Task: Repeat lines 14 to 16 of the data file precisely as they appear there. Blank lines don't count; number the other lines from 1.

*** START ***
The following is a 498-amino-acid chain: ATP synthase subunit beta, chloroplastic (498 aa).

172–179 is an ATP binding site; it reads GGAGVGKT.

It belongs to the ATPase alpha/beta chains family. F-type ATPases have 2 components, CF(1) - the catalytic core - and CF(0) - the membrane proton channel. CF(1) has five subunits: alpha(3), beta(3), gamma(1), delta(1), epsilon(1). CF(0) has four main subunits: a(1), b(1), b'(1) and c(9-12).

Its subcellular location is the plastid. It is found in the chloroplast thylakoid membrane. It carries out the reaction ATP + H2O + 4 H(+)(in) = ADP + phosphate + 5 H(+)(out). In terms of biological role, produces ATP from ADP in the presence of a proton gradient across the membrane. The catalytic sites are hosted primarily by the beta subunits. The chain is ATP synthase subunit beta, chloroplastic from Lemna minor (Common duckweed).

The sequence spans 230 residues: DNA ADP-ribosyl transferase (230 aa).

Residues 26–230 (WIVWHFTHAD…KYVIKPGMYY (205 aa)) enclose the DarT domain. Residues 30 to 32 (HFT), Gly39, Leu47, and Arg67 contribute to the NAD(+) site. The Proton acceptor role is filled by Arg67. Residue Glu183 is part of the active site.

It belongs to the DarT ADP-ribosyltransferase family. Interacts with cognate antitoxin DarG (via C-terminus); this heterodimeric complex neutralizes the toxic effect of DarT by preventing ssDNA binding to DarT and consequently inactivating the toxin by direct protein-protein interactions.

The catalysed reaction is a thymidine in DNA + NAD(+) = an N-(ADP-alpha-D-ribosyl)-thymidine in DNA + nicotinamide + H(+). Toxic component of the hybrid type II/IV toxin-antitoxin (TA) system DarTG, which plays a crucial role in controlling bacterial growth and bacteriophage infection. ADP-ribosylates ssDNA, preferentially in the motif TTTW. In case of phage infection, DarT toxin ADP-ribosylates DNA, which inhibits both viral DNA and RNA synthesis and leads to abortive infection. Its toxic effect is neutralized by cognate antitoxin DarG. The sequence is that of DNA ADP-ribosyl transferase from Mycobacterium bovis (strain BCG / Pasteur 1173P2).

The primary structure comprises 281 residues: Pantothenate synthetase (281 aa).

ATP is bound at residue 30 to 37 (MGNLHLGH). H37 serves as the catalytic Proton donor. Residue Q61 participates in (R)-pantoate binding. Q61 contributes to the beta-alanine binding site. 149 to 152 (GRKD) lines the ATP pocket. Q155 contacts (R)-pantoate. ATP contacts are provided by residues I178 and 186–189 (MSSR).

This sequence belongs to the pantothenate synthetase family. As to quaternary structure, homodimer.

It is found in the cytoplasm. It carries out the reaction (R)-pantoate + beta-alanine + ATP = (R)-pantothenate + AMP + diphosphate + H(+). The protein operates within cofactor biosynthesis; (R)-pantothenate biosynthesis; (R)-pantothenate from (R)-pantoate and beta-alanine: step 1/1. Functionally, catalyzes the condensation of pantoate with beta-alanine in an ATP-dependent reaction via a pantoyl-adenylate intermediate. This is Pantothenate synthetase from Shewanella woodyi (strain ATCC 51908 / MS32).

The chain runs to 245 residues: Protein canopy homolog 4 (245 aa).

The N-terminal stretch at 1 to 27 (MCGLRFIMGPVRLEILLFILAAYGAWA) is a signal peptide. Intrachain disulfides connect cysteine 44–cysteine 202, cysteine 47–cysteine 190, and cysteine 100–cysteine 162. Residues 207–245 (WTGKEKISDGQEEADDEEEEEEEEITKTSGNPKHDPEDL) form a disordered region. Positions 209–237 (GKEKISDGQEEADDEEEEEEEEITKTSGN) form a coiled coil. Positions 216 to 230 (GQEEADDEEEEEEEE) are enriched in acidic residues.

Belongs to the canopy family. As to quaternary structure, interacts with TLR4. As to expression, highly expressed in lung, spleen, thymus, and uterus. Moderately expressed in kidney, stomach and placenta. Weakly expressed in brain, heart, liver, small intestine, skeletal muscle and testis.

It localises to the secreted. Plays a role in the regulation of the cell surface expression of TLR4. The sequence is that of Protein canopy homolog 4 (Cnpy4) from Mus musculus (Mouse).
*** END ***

The N-terminal stretch at 1 to 27 (MCGLRFIMGPVRLEILLFILAAYGAWA) is a signal peptide. Intrachain disulfides connect cysteine 44–cysteine 202, cysteine 47–cysteine 190, and cysteine 100–cysteine 162. Residues 207–245 (WTGKEKISDGQEEADDEEEEEEEEITKTSGNPKHDPEDL) form a disordered region. Positions 209–237 (GKEKISDGQEEADDEEEEEEEEITKTSGN) form a coiled coil. Positions 216 to 230 (GQEEADDEEEEEEEE) are enriched in acidic residues.

Belongs to the canopy family. As to quaternary structure, interacts with TLR4. As to expression, highly expressed in lung, spleen, thymus, and uterus. Moderately expressed in kidney, stomach and placenta. Weakly expressed in brain, heart, liver, small intestine, skeletal muscle and testis.

It localises to the secreted. Plays a role in the regulation of the cell surface expression of TLR4. The sequence is that of Protein canopy homolog 4 (Cnpy4) from Mus musculus (Mouse).